IRS Takes Steps To Address Phone Access Issues For Tax Practitioners

At the most recent meeting of the American Bar Association’s Tax Section, the IRS noted that it was looking into solutions for preventing line-blocking technology from tying up IRS phone lines.

The pilot program is going to use artificial intelligence technology to attempt to weed out calls made by these services. The initial roll out will be on lines used by tax practitioners.

The Practitioner Priority Line (or PPL) is used by a taxpayer’s authorized representative to resolve taxpayer issues with the IRS. Unfortunately, this line, which one would expect to be staffed by highly trained, highly empowered individuals suffers from the same problems currently plaguing most of the other IRS phone lines, including often going unanswered “due to high call volume.”

Tax practitioners and their industry associations have been vocal about the IRS’ need to address the phone problems.

In a recent letter to the IRS’ Director of Customer Account Services the American Institute of Certified Public Accountants (AICPA) once again requested specific remedies for improving service on the PPL including asking that the IRS “Investigate certain systemic call answering issues. The PPS [sic] line is open between 7:00am and 7:00pm in each time zone. Tax practitioners in the Mountain and Pacific time zones are expressing concerns about PPS line access particularly regarding the 7:00am opening time.”

The issue is that even if a practitioner calls the PPL at 6:45, 6:55, and 7:00 a.m. mountain time they often receive a “courtesy disconnect” and cannot even get placed into the hold queue. It can take several attempts to be put into the hold queue and wait times can still be up to or over an hour. Many in the industry have long suspected that commercial “line jumping” technologies are a large part of the problem. The IRS agrees and is looking at ways to mitigate (or eliminate) the problem.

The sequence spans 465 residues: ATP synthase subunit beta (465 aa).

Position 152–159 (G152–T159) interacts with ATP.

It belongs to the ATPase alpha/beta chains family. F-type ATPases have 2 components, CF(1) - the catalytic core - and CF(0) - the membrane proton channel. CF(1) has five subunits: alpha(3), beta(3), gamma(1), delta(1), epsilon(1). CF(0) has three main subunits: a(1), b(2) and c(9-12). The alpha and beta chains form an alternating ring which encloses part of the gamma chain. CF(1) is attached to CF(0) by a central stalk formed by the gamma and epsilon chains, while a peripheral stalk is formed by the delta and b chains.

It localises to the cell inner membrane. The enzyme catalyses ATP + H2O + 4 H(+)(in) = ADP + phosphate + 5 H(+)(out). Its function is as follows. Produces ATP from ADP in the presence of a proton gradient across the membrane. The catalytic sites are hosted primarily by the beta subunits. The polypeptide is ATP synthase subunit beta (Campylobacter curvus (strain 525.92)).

Always of concern is private industry’s ability to respond to IRS mitigation measures. Ed Zollars, a CPA practicing in Arizona and an author and instructor for Kaplan Financial Education, notes that “The next steps will be key—will EnQ [one of the main providers of line jumping services] build a workaround and, if they do, does the IRS have another ‘are you a robot’ test to bring out right away?”

Zollars also reminds us that right now the IRS is only testing this on a few lines (specifically the PPL). He wonders if the IRS is waiting to see EnQ (and others’) response before implementing the strategy on all potentially affected lines. In other words, the IRS may be starting small to ensure that they have truly solved the problem and can answer any potential responses to the problem before implementing the solution on all phone service lines.

In the meantime, EnQ has noted on its home page that it is “temporarily suspending services to: Practitioner Priority Service Business, Correspondence Examination Individual/Business, and Automated Underreporter due to changes on the IRS call center.” It recommends their paid subscribers “direct [their] calls to other departments while we work on a solution.” Zollars warns that until the IRS has a chance to fully test their solution and implement any additional mitigation tactics they anticipated might be needed “we could be in for a few days of ‘whack-a-mole’ for this situation.”

Nevertheless, the first step in finding a solution is admitting there is a problem and the IRS has at this point acknowledged the problem created by line jumping technology for the Service, tax practitioners, and taxpayers and is moving towards finding a solution. A solution that, if it works, will be a game changer for taxpayers and their representatives.

Further Reading:

The IRS Bottleneck Most Taxpayers Have Never Heard Of

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